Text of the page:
[5] Oak Grove online database of burials, http://www.paducahky.gov/oak-grove-cemetery#burial, accessed 16 February 2017.

Published 30 March  2017, Western Kentucky Genealogy Blog,  http://wkygenealogy.blogspot.com/

Tuesday, March 28, 2017

Tombstone Tuesday - John H. and Cynthia Crider



Crider
Cynthia Ann
1859  - 1937

John H.
1860 - 1896

Buried Piney Fork Cemetery, Crittenden County, Kentucky. Tombstone photographed 25 January 2017.

John H. Crider and Cynthia Ann Travis married 20 December 1881 in Crittenden County.[1]

Cynthia Ann Crider, born 25 May 1859, died 11 February 1937 and was the daughter of Dr. W.B. Travis and Sarah Bugg. [2] Her burial place is given as "Piny Camp." She is listed as the widow of John Henry Crider.

John H. Crider first appears as age one on the 1860 Crittenden County, Kentucky census in the household of Wm. B. and Elizabeth J. Crider.[3]




[1] Brenda Joyce Jerome. Crittenden County, Kentucky Marriages, Vol II 1866 - 1886, (Evansville, IN: Evansville Bindery, 1991) 128.
[2] Kentucky Death Certificate #10189 (1937) of Cynthia Ann Crider.
[3] Kentucky Census, 1860 Crittenden County, p. 150, ancestry.com, accessed 28 January 2017.

Published 28 March 2017, Western Kentucky Genealogy Blog, http://wkygenealogy.blogspot.com/

Thursday, March 23, 2017

Beatty - Towles Marriage Contract 1857

A marriage contract was designed to protect the property of each party, especially the property acquired during a previous marriage or by inheritance from family. Marriage contracts are found in the deed books.

The following document[1] provides valuable information. It tells us that a marriage is shortly intended between James Beatty and Judith Towles and gives us the name of her previous husband and the names of their children. In addition, it provides the name of  her father.

This Indenture made this the 19th day of May 1857  Between James Beatty of the first part & Judith T. Towles of the second part and both of the county of Henderson and State of Kentucky  Witnesseth that whereas the parties have agreed this day to unite in marriage, and whereas James Beatty is desirous to secure to  Judith T. Towles & her children by Thos. Towles, dec'd   towit: Mary Towles, Ann T. Towles, Martha Towles, Thos. Towles & Betty Towles such as she may have by the sd. James Beatty the means of support & maintenance. Now, in consideration of the agreement to marry,  James Beatty hereby covenants with Judith T. Towles that she shall hold for her own separate use and benefit &  support of James Beatty & her children , all of the property which she now owns real, personal and mixed and whether held for life or in fee & which has come to her by gift or devise or in any other way whatever from Thos. Towles Jr. dec'd, Thos. Towles Sr. dec'd or from her father Henry Dixon Sr. or which may hereafter come to her from the estate of either of the three persons last named.  That the property its increase & proceeds shall in no way be liable for any debts  contracts or obligation of  James Beatty now existing or which may hereafter be contracted by him & that the property shall not be subject to the control or disposition of James Beatty, but by the consent of Judith T. Towles & for the purpose heretofore expressed. And the parties hereto in consideration  of the agreement & their love and affection for the afore named children of Thos. Towles Jr. dec'd mutually bind themselves to provide for their maintenance & education in a manner suitable to their rank and condition in life so far as the proceeds of the property herein secured will suffice. And it is further agreed that should any of the children of Thos. Towles Jr. dec'd marry in the lifetime of Judith T. Towles she shall have the same right to make to the children so marrying any advance out of the sd. property she may deems proper as though she had remained sole & unmarried. And the parties agree & mutually bind themselves to each other & to the children that they will hold all the property in Trust for the purposed herein expressed.  In witness whereof the parties have hereunto set their hands & seals this the day and date above written.  [signed]  James Beatty (seal)  Judith T. Towles (seal)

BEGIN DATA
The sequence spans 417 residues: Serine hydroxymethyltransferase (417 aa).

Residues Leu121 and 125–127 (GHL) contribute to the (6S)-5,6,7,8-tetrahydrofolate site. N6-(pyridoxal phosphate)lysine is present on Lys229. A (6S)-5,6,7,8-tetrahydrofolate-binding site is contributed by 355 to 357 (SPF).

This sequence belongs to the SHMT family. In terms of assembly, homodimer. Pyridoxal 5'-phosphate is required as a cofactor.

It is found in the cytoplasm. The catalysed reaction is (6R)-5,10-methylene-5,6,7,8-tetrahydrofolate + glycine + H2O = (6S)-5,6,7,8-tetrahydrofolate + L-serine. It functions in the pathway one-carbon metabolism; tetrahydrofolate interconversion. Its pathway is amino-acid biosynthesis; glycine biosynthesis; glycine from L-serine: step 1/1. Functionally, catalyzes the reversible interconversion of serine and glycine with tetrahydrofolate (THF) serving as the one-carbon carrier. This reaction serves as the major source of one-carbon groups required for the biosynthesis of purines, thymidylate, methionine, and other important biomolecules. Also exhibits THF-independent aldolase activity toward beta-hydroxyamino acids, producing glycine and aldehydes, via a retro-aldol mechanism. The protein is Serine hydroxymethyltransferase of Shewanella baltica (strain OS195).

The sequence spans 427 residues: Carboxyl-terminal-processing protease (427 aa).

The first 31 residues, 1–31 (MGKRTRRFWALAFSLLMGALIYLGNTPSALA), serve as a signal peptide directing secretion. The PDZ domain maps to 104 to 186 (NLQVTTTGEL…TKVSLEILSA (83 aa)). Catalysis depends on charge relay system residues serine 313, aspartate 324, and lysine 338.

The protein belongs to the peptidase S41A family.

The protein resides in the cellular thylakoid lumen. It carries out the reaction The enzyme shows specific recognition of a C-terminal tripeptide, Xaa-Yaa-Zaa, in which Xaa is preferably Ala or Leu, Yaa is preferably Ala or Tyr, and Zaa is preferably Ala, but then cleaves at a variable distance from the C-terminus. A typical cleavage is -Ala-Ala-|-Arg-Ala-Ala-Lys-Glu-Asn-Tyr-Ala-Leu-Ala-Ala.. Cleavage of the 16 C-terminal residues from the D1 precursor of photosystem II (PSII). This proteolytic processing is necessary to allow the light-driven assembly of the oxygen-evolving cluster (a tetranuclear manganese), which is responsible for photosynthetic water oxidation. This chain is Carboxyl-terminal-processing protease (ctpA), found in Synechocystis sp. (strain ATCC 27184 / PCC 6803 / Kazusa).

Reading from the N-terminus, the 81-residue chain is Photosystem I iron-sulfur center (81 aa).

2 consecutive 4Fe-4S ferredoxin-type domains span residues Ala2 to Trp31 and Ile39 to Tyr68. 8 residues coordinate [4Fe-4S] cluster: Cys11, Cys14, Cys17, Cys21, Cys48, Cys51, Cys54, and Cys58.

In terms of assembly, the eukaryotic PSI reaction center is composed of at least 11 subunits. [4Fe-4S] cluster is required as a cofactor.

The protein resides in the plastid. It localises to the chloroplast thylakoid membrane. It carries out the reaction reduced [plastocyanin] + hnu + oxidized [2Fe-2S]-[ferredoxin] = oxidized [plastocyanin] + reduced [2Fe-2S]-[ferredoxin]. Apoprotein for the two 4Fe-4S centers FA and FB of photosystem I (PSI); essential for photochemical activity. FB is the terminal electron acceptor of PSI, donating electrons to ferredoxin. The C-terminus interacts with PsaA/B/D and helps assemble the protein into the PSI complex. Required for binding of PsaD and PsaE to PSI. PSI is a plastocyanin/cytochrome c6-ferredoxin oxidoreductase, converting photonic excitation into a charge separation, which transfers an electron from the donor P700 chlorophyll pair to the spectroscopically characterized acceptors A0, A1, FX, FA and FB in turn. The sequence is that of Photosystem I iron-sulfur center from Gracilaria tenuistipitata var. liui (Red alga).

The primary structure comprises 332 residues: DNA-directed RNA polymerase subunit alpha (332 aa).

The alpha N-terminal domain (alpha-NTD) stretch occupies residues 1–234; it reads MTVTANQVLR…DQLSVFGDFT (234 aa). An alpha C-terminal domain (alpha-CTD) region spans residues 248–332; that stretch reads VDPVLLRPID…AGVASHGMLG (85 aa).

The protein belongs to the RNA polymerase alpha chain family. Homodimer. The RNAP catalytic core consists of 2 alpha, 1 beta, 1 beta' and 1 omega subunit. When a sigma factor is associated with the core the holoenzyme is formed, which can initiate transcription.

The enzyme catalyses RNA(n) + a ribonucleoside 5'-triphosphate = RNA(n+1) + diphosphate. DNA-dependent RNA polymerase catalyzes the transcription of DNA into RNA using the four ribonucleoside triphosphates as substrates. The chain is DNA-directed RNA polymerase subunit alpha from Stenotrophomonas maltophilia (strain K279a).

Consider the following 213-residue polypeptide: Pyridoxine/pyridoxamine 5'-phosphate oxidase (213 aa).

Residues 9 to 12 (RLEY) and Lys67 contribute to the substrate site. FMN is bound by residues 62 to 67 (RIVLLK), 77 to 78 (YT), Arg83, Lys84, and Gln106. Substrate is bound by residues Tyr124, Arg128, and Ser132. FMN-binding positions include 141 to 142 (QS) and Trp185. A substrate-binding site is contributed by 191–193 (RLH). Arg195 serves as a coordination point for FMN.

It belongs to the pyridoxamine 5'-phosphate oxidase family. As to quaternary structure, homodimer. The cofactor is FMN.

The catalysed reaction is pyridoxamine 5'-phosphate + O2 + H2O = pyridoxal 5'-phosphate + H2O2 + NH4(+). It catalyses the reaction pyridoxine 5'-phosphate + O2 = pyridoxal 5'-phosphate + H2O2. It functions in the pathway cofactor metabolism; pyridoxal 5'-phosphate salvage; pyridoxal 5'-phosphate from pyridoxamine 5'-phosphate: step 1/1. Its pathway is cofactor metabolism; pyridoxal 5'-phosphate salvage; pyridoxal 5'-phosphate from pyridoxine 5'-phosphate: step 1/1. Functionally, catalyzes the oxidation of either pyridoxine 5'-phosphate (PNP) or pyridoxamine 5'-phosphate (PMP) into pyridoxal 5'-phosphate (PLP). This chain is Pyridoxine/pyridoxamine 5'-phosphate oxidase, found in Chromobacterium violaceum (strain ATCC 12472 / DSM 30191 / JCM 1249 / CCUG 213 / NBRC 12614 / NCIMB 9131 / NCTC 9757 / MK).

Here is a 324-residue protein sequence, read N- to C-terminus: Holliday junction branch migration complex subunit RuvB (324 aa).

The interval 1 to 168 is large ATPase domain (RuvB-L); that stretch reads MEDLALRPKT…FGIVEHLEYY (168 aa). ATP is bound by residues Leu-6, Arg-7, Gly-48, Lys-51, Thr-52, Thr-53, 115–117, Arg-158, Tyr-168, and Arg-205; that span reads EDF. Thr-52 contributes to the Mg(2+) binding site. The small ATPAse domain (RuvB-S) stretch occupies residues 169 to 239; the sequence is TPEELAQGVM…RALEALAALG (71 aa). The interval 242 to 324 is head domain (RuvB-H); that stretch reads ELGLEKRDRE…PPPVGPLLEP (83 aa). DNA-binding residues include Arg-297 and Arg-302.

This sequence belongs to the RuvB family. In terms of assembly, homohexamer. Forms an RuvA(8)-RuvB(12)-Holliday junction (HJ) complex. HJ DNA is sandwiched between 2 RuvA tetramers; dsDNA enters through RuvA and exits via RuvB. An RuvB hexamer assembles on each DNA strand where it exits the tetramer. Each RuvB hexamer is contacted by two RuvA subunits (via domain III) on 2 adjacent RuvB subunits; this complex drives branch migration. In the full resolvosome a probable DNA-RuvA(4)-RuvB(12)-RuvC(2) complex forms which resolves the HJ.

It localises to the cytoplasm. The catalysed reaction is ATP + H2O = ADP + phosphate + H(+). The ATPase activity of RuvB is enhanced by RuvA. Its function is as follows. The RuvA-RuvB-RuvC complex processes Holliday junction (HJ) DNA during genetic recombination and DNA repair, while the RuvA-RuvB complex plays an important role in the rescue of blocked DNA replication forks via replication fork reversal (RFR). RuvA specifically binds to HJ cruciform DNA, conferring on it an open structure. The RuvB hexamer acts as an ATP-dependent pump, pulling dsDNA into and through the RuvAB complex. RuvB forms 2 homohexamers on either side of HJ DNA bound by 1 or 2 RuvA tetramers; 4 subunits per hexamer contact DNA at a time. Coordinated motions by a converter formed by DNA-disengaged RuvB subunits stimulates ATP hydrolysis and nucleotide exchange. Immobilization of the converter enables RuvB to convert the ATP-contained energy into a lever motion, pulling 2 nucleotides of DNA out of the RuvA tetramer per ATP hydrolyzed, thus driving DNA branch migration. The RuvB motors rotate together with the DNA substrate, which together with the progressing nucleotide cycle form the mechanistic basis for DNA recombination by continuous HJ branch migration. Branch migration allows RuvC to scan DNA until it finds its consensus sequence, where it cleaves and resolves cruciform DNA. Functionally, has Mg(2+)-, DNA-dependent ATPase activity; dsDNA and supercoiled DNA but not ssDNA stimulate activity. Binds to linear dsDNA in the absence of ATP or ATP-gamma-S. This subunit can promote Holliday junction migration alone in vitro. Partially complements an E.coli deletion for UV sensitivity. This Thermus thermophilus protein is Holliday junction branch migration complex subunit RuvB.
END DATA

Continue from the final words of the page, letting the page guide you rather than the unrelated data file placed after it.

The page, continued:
State of Kentucky = Henderson County, Sct:
I William D. Allison clerk of the County Court of Henderson County do certify that this marriage contract & agreement between James Beatty and Judith T. Towles was this day duly acknowledged before me in my county by James Beatty & Judith T. Towles to be their act and deed and thereupon the same together with this certificate was truly recorded in my office - Witness my hand this 19th day of May 1857.  [signed] Will D. Allison C.H.C.C.  By John Young  D.Clk.